Newspaper Archive of
Cloverdale Reveille
Cloverdale, California
February 11, 2009     Cloverdale Reveille
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February 11, 2009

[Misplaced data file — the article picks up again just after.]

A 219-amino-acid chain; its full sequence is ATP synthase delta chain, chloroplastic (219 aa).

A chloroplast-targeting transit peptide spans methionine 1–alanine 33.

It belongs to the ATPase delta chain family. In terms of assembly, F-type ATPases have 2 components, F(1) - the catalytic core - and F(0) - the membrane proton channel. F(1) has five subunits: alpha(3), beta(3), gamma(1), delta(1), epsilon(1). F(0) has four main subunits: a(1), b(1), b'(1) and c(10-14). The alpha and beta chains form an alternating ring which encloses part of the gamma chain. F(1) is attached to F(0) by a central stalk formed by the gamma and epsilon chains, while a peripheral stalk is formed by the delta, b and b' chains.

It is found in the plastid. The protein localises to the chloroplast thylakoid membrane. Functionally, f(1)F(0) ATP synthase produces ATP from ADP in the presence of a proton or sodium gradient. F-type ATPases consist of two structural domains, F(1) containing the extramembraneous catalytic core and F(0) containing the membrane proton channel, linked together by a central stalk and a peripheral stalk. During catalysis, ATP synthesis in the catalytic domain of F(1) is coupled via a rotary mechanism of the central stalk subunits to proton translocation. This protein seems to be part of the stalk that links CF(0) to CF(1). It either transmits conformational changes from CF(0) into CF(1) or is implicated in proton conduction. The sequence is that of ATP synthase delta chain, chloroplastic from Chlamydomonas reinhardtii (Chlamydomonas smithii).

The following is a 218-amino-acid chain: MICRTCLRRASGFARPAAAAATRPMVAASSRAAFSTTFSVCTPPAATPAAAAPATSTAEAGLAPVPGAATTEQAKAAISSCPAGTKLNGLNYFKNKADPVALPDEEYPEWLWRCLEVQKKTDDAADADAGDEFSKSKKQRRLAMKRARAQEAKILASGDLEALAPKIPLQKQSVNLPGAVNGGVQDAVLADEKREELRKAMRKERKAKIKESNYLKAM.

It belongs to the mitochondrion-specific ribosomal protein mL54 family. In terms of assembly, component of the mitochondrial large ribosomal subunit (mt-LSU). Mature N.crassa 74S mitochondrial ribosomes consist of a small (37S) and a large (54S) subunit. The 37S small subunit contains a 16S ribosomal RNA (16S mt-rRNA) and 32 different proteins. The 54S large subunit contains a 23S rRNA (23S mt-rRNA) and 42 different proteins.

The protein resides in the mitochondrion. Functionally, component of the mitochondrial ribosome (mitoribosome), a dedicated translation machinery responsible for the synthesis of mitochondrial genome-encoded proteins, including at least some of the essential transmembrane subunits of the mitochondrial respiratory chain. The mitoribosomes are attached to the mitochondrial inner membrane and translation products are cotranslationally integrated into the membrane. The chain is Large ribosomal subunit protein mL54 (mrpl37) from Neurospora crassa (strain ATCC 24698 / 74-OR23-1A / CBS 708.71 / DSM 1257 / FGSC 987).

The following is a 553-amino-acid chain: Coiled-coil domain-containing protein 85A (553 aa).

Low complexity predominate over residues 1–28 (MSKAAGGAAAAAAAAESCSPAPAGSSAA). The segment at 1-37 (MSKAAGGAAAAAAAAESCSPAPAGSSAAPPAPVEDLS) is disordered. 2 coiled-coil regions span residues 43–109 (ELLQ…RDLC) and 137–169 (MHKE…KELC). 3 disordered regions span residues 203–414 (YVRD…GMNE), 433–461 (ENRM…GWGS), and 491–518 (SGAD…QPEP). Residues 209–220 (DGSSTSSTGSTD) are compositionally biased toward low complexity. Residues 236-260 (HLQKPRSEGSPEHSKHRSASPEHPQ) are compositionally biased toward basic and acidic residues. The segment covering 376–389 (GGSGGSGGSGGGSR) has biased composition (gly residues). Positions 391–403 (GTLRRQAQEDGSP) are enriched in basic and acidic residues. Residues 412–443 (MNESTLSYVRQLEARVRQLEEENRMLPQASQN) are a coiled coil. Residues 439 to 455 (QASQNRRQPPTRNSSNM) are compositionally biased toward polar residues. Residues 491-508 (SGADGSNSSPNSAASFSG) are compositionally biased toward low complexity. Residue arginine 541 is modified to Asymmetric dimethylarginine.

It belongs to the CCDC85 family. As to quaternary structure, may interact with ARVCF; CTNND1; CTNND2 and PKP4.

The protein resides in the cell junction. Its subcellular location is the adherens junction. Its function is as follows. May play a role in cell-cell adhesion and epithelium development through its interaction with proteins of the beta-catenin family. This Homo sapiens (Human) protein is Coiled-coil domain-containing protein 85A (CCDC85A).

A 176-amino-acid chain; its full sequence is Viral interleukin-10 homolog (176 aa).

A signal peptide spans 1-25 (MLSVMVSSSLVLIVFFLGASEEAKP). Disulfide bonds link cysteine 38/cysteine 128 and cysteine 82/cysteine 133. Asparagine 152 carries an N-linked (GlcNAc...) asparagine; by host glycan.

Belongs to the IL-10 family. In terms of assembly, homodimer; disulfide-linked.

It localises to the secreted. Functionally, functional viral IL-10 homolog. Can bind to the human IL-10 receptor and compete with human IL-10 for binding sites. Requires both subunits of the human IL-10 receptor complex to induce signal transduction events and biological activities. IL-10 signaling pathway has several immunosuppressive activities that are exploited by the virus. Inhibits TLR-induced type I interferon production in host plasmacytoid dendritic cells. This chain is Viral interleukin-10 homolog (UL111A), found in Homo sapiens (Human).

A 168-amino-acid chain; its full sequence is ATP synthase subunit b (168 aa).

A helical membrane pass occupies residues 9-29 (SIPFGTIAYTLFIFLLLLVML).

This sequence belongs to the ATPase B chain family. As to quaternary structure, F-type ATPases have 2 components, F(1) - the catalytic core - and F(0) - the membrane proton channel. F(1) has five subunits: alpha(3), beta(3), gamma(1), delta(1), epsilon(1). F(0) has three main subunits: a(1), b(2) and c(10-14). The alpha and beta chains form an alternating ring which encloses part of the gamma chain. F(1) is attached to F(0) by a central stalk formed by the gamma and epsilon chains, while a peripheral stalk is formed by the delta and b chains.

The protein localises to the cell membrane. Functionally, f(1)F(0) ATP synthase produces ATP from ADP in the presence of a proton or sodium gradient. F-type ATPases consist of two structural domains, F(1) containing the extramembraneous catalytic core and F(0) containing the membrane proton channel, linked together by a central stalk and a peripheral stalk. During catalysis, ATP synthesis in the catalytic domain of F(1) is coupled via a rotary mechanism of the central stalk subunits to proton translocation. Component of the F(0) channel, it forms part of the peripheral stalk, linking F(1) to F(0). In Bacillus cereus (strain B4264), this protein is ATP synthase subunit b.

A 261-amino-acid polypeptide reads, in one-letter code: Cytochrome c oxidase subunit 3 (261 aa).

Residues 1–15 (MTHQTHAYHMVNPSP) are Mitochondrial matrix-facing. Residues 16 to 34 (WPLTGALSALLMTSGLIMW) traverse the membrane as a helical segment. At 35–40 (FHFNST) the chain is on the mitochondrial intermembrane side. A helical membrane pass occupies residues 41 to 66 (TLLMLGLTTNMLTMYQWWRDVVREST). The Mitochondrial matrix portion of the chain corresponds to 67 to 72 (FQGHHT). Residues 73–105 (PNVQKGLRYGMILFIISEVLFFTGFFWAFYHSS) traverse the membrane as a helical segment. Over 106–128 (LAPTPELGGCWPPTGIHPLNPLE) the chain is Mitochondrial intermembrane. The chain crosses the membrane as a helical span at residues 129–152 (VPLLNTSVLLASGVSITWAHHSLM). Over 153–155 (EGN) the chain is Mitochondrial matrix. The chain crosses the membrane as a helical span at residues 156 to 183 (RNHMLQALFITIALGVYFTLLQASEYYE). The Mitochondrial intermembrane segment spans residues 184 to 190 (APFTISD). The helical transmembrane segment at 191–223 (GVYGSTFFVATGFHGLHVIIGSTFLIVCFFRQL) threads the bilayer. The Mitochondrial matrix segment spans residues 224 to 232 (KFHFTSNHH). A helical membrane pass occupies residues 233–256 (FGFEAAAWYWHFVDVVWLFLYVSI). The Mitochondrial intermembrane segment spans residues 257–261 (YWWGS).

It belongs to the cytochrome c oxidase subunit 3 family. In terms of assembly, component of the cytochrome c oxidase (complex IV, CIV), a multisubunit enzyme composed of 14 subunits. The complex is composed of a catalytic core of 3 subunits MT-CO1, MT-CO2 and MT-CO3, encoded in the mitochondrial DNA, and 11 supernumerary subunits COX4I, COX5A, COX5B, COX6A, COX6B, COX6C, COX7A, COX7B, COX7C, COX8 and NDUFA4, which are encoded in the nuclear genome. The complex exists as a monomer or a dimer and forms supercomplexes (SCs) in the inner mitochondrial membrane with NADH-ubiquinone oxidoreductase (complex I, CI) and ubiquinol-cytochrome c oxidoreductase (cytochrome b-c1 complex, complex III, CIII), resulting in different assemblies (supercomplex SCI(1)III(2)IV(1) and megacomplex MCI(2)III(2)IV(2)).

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- SPECIAL CITRUS FAIR AND PARADE SECTION IN THIS WEEK'S REVEILLE - 00130yearservingthecommunity000000" wee lysincelS79 I '""""'"'"'"'", Cloverdale, Sonoma County, CA Wednesday, Feb. 11, 2009 The Citrus Fair Performers invite ),ou to "Let's Mix it Up" at the Citrus Fair, Feb. H and Feb. 15 at 7p.m. .... Pre-sale tickets only CONTESTANTS for the Cloverdale Citrus Fair Oran Orange and Lily Lemon contest rehearsed on Fri- day at the fairgrounds. In back from left: Kashaya Marrufo, Desti- ny Gren, and Cura Slegemund; second row from left: Daella Mar- rufo, Everett Slegemund, and Brlanna Wallace; third row from left: Emily Steel, Sadie Toninato, and Elizabeth Edens; fourth row from left: Kaylee Mills, Kayden Hemphill, Renatta Montes and Ashlyn Simmons; front row from left: Ryan Moffett, Griffin Garri- son, and Alex Linklater. The CIt- rus Fair starts this Friday and runs through Monday, Feb. 16. Cloverdale could face water issues soon By Roberta Lyons The City of Cloverdale will be facing the same water issues as all of the other entities on the North Coast if rainfall doesn't pick up in the few remaining months of the season. The city operates its water wells on the west bank of the Russian River, so the water supply is depen- dent on the river's aquifer. The Sonoma County Water Agency is reporting that it plans to reduce its output from Lake Mendocino, which will mean lower water levels in the Russian River this summer. The water agency, which provides water to several hundred thousand customers from Windsor to Nova- to, has announced the possibility of 30 to 40 percent mandatory cut- backs if the water supply doesn't improve soon. According to Cloverdale's City Manager, Nina Regor, the city is planning to drill a new well, to be paid for out of city water funds. Cost is about $56,000, but the city is also applying for a USDA loan to fund the well. City officials are working on vol- untary conservation efforts and will be producing a plan soon. "The wells aren't low for right now, but >PLEASE TURN TO PAGE 3 Volume CXXX, Issue No. 6 50 Cents II I I Growth boundary takes center stage at General Plan meeting ;': By Neena Hanchett )After six years and numerous meetings and study sessions, the Cloverdale Planning Commission invited the public to comment on Cloverdale's revised 2009 General Plan at their regularly scheduled meeting last Wednesday, Feb. 4. A General Plan is the city's long-term planning and land use tool. It identifies the type and distribution of land uses throughout the city, makes provisions for ftiture land use and also includes provisions for circu- lation, noise, parks and recreation, conservation, de- sign and open space, public health and safety and urban lighting. Last Fall, the City Council unanimously agreed to protect important farmlands from urban development by developing ...... an Urban GrOwth Boundary (UGB) in:iwhich urban type development ',. would not be permitted out- side the designated bound- aries .except in two existing developed areas, the Indus- trial and Asti Exception Ar- eas. Within six months of UGe supporters Waht language in general plan build houses and housing developments. Elissa Morrash, local resident and business person commented to the commission, "We are already con- tributing to sprawl by having people live here and work in places like Marin and Napa. Before we take steps to eliminate jobs here we need to think long and hard." After hearing all the UGB comments, the commis- sion was addressed by the Southwest Gateway Prop- erty Owners Group, a group of Cloverdale property owners who have land holdings south of Sandholm Lane. Their goal is to broaden the scope of land use beyond the current General Industry (M-l) zoning des- ignation currently in the General Plan update. The area stretches from Sandholm Lane south to Dutcher Creek Road. They believe that "their collective land holdings allow for a wide range of develop- ment opportunities and choices that can provide a better mix of land uses and superior development opportu- nities than the current industrial zon- ing designation," according to a press statement released last the adoption of the General Plan, the council would adopt a UGB ordinance and place the ordinance on the ballot at the first election following the adoption of the General Plan. That intention is written into the revised 2009 General Plan. Speaking in favor of the UGB Exception Ar- eas, lifelong resident and business owner Bruce Reuser, cautioned against restricting or prohibiting services such as sewer and water to those existing businesses as the area cur- rently produces several hundred jobs. Extend- Wednesday. According to owners' group spokesperson Michael Marovich, the property owners would like "placehold- er" language in the 2009 General Plan which would allow the group to develop a master plan for the devel- opment of the area consistent with the city's overall land use plan. The group envisions that some of the property might be set aside for the Citrus Fair which has outgrown its current location. Other mixed-use type development could include Commercial/light in- dustrial for regional employers with distribution needs, Destination retail, health care facilities, educa- ing city services t6 thos tisnessegeb'uld -tioil, t name a few. mean that they could expand and produce even more jobs and revenue which could fill the city's coffers. A UGB would prevent the city from providing city services to areas out- side of the boundary, unless the area is de- fined as an Exception Area. As Cloverdale is the only city in Sonoma County without a UGB, Daisy Pistey-Lyhne, of the Greenbelt Alliance, told Planning Com- missioners that there is continued and grow- ing support for a UGB and the group's recommendation for specific language needs to be a part of the General Plan as it is with all the other cities in Sonoma County with a Gen- eral Plan. Pistey-Lyhne and several local residents in- cluding Diane Bartleson, Steve Nurse and Melanie Bagby, addressed the commission saying that the inclusion of Asti as an Excep- tion Area would pave the way for sprawl de- velopment after the UGB's expiration in 20 years. Concern was also voiced about Clover- dale's economically challenged downtown core as well as about the preservation of Cloverdale's small-town character. The majority of speakers in support of a UGB for Cloverdale want the specific language included in the General Plan. Local resident Steve Nurse commented, "The case for a UGB gets stronger all the time. Do not leave it to the City Council. I recommend that UGB language be in the General Plan." Jerry Moore, a Cloverdale resident since 1955 and owner of a business in the Rains Creek Water District area, commented, "It's comical all this talk about a perfect storm for rampant development. I don't think that some evil Planning Commission or City Council will blow this city apart with development." He went on to comment that the city needs to look at the expan- sion of employment and jobs, rather than continuing to The open public hearing for the General Plan will be continued at the March 4 Planning Commission meet- ing. The Final EIR should also be released prior to that meeting. Public comments accepted on golf course project EIR By Neena Hanchett Last Wednesday, Feb. 4, after approving a new pick- et fence design for the front of Cloverdale Historical Society, located at 215 N. Cloverdale Blvd., Cloverdale Planning Commissioners and the public heard a brief overview of the Alexander Valley Resort (AVR) project's history since 2002 given by Jerry Haig, the city's consultant on the AVR project for several years. The 45 day public comment period for the project's Draft Environmental Impact Report (DREIR) closes on Feb. 14 and the commission welcomed verbal com- ments on the project at the meeting. The AVR project includes a 100 to 150-room resort hotel with a full service restaurant, conference facili- ties, a spa facility, an 18 hole golf course, 60 to 70 attached resort housing units, approximately 140 de- tached single family dwellings, approximately 25 larg- er single family estate-type homes and a mixed use commercial center. The planners heard from Bob Sexton, President of Tyris Corporation, the project's operating and manag- ing agent for the developer, Spight Properties II, LLC. Tyris Corporation is part of Spight Properties II, LLC. He told the commissioners that it would probably be >PLEASE TURN TO PAGE 3 AFLOAT IN A SEA OF HUMANITY: MEMBERS OF THE ASTANA Cycling Team, which includes world- class cyclist Lance Armstrong, rode through Cloverdale on Saturday, Feb. 7, on a practice ride for this week's 800 mile Amgen Tour of California from Feb. 14 to Feb. 22. From the Astl Road the practice ride progressed up Geysers Road. The Amgen Tour of California starts in Scramento on Saturday, Feb. 14 and will be in Santa Rosa at the end of the first leg between 4 and 5 p.m. on Sunday, Feb, 15 in the vicinity of Santa Rosa Ave. and Third St. Photo by Ron Pavelka Reflections on the Presidential Inauguration By Lynda Hyland Burris First of all, it was my husband's idea. Just after the presidential election, I called our lifelong friend, Congresswoman Lynn Woolsey (she introduced us, and was my matron of honor at our wedding), to see if I could get a ticket to the inauguration for our granddaughter. And my husband said, "Why don't you go, too?" So, I spoke to Lynn, and then, like everyone else, I went on-line and requested tickets through the Congresswoman's office. My granddaughter is 23 years old, a beautiful biracial black woman, and a doctoral student at UCLA. The significance of a biracial black president being elected was not lost on me, as I was able to experience this election through my granddaughter's eyes. I think if I understand anything about this past year, and certainly at the inauguration, it's that I will never completely understand the depth and the passion felt by our African-American brothers and sisters in this historic time. It was palpable, in that crowd on Tuesday. It was like I could hear their collective heart beating, and the sense of it all was that they were feeling "justice and liberty for all," for the first time in their history. On inauguration day, we left our room at 6:00 a.m., and arrived at the end of a very long line of "blue ticket" holders at 7:30 a.m.(there were six sections, designated by color, and gates to enter through according to >PLEASE TURN TO PAGE 4 LYNDA BURRIS and her granddaughter at the Inauguration. ] fl ir H H